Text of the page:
However, there are other ways you can embed your flickr photos in your site, the easiest is still just copying the URL of the photo’s page from your browser’s address bar and pasting that on it’s own line, unlinked in your blog post. For more info here’s’s Support document on using flickr. Just be aware that if you are using the new Beta version of flickr, you may not be able to blog your photos directly from flickr to your site. In my photostream, that link is no longer active to me, although it was set up and working correctly in the previous version of flickr.

(And the irony is not lost on me that the flickr blog is hosted on See the bottom of the blog. It may say “Powered by WordPress,” but the link reads LOL)

Update: 20 December – It seems that either from the flickr or WPcom end things have changed. Yesterday the above oembed image was just an image. Today if you mouseover the image, the flickr watermark and my name show up, along with the ability to browse the other images in my flickr photostream directly from this image. I’m going to be doing some more experimenting in the coming days.

In the meantime, insert image by URL continues to work and unfortunately, my flickr sets which were previously visible as an embed, are no longer so. (sigh)

Update 2: 20 December – We can’t get our pants on fast enough with the changes going on. For me the above image is back to what it was yesterday, i.e. a simple image with no watermark or arrows on mouseover. If you are seeing it differently, please let me know in the comments.


Since I’ve been pursuing offline life, I came late to the announcement that flickr has re-imagined itself yet again.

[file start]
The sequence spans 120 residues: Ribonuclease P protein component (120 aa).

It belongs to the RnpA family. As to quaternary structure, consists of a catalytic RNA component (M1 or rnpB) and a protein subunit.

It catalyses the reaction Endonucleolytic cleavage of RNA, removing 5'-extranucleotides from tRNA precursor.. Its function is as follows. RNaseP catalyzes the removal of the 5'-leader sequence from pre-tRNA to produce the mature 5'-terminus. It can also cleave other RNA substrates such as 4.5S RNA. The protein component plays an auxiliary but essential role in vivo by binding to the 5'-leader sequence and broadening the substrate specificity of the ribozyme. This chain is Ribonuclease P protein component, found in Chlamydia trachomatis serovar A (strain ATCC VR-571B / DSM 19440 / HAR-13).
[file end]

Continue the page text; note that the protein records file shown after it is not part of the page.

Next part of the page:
The biggest uproar so far has been over the redesign. Navigation is a challenge, to say the least, and for the moment full screen viewing seems to be broken.  Another sore point is the loss of the Pro account, which gave users access to their visitor statistics. If you had a Pro account when the switch was made, then all is good. (Here’s the official flickr thread about the new account options.)

The change in space allotment now means that, even with a free account, all the photos you’ve uploaded should be available for viewing, as well as all your sets. This makes me particularly happy as all the sets I created while having a Pro account have returned.

Here’s an early flickr set I created of one of my favorite subjects. A brief explanation on how I embedded this below.

We’ve been able to embed flickr photos and sets since at least 2009, when oembed was introduced in WordPress. Simply copy the URL of the photo or set (not the flickr slideshow) from your browser’s address bar and paste it on its own line in your post or page. Make sure it is not an active link. If it is, use the “Unlink” button in the Visual Editor tool bar (the one that looks like a broken link) to remove the link. If you are trying to embed a slideshow, add show/ to the end of the URL.**

How big is a Terabyte of storage space? Let’s compare it to  Each user currently receives 3 Gigabytes of free storage. The Space Upgrade prices, as of today, are:

10GB Space Upgrade: $20.00

25GB Space Upgrade: $50.00

50GB Space Upgrade: $90.00

100GB Space Upgrade: $160.00

200GB Space Upgrade: $290.00

This site has been on since December 2007 and so far I’ve used 2% of my available 3GB storage space. Optimize! Optimize! Optimize!  Remember, it’s not only about storage space and preserving quality of your images, which are important, it’s also about how long it takes for your page to load for visitors.

Jury is out on the new Android app, which I’d been waiting for. I’m out of space (sic) on my smartphone!

**If you need or want your site to be entirely mobile friendly, then the oembed method is not recommended. While I have not been able to test this on all devices, on my smartphone the above flickr set was MIA.

Related Links:

For those of you who want to embed the official flickr flash slideshow, Panos has written up a tutorial on using the gigya shortcode:  The gigya shortcode 2 – inserting Flickr slideshows Do note, however, that there is no longer a need to “enable autoembeds” as this option is now missing from the Media Settings.